In Search of Martians… in Surrey.

For a few hours in October 1938, the world was gripped by mass panic. The stoic voice of the wireless set narrated events apparently unfolding on the edge of a small New Jersey township; flares in the night sky, falling stars, strange objects filled with otherworldly creatures, intent on our destruction. The beginning of our human battle for survival; the eve of the war.

The Woking Martian by Warofdreams via Wikimedia Commons

The immediacy and horror of Orson Welles’ radio broadcast of H. G Wells’ The War of The Worlds, transposed to the USA, captured the imagination of many at the time, but it isn’t only adaptation of the classic sci-fi novel. The original story is set in the leafy suburban towns surrounding late-Victorian London, like Woking where Wells lived in 1895 and explored the nearby countryside on his bicycle.

Much closer to the closer to the original story, although with the flourish and excess of 1970s prog-rock, and by far my favourite version, is the musical by Jeff Wayne, with the solemn voice of Richard Burton narrating the story. If you’ve never heard it, I insist you treat yourself to all of its epic awesomeness.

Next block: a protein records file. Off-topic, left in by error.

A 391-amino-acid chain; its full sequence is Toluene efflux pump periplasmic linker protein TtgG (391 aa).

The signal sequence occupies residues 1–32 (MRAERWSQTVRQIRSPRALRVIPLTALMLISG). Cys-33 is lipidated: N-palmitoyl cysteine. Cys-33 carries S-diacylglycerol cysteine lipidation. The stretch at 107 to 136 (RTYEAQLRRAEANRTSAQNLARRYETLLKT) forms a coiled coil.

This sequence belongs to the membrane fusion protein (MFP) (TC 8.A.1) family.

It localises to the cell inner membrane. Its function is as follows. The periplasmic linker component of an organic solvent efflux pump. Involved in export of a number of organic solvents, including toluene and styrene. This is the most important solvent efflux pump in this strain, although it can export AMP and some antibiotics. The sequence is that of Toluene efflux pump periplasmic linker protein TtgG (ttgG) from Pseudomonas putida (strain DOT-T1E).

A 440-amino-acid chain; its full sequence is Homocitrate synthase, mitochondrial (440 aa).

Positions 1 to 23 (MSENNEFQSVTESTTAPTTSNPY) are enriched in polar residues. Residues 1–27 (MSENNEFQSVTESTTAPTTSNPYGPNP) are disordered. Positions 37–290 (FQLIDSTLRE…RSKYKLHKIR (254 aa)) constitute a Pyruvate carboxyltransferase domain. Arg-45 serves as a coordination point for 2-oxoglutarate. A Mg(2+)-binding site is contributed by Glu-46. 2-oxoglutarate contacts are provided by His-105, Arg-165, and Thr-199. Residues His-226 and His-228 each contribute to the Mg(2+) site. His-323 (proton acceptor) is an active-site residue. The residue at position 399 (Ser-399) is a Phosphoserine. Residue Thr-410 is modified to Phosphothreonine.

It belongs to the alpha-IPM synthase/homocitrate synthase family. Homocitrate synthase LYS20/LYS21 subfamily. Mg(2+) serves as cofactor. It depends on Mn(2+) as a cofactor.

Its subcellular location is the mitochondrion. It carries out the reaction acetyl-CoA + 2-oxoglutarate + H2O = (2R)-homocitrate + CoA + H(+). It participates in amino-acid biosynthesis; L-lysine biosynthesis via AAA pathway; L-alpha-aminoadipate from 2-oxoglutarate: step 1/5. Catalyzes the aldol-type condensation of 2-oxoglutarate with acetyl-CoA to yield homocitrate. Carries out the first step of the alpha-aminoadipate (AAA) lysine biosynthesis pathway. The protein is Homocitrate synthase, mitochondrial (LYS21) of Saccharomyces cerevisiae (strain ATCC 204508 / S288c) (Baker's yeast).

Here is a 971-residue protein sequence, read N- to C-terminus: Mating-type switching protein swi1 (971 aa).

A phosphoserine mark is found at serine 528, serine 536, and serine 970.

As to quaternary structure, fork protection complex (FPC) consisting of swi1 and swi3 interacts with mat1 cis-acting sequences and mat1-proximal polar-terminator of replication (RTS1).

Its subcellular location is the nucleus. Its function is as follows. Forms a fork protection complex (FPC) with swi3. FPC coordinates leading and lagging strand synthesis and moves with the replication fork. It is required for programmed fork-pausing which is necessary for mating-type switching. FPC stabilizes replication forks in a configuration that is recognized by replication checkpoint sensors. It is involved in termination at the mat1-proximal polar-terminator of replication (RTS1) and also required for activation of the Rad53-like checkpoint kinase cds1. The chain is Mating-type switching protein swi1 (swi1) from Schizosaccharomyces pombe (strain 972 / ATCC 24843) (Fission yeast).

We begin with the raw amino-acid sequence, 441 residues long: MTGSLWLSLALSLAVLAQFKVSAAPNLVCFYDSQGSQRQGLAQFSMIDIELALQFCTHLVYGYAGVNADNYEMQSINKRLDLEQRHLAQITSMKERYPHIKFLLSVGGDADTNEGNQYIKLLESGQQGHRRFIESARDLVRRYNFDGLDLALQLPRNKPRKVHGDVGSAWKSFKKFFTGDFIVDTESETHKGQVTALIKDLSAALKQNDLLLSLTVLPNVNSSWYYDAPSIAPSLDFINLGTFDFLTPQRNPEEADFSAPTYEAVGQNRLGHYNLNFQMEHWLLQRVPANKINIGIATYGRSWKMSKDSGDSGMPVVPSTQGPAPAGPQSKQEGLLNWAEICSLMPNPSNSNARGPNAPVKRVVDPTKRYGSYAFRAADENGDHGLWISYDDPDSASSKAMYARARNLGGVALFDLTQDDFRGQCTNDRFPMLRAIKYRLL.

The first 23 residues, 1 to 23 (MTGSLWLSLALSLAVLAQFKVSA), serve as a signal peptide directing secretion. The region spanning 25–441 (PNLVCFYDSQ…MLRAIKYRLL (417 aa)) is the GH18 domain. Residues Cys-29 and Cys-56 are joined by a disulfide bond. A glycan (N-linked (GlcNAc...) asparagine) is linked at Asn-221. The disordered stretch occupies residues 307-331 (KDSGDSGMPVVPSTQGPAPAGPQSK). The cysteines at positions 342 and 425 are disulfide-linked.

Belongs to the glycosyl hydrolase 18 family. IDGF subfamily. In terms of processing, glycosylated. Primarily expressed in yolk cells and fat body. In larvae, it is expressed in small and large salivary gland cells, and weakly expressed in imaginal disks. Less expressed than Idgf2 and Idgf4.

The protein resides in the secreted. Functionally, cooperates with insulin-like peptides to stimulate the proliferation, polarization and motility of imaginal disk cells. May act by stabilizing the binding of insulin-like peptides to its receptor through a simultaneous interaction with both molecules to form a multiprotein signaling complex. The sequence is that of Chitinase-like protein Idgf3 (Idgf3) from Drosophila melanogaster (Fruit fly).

The double cassette of the album was our family “car tape”, the soundtrack of many childhood road trips through the Scottish highlands with our caravan in tow. Just hearing the opening chords now evokes memories of empty roads skirting the sides of sea lochs and crossing the flanks of mountains, to end at vast beaches where my sister and I had the whole summer to explore. I think of picnics of dairylea sandwiches, monster munch crisps, and um-bongo juice boxes by the side of the road, and the adventure of being outdoors.

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The frozen heathland of Horsell Common, near the town of Woking. A surprising location for the first extra-terrestrial invasion of our Earth.

So this small corner of Surrey heathland, near the commuter town of Woking, has a bit of a special draw for me. It’s here, on Horsell Common, that cylinders fired from the surface of Mars in flares of luminous green gas first fall to earth, landing…

not far from the sand pits. An enormous hole had been made by the impact of the projectile, and the sand and gravel had been flung violently in every direction over the heath, forming heaps visible a mile and half away.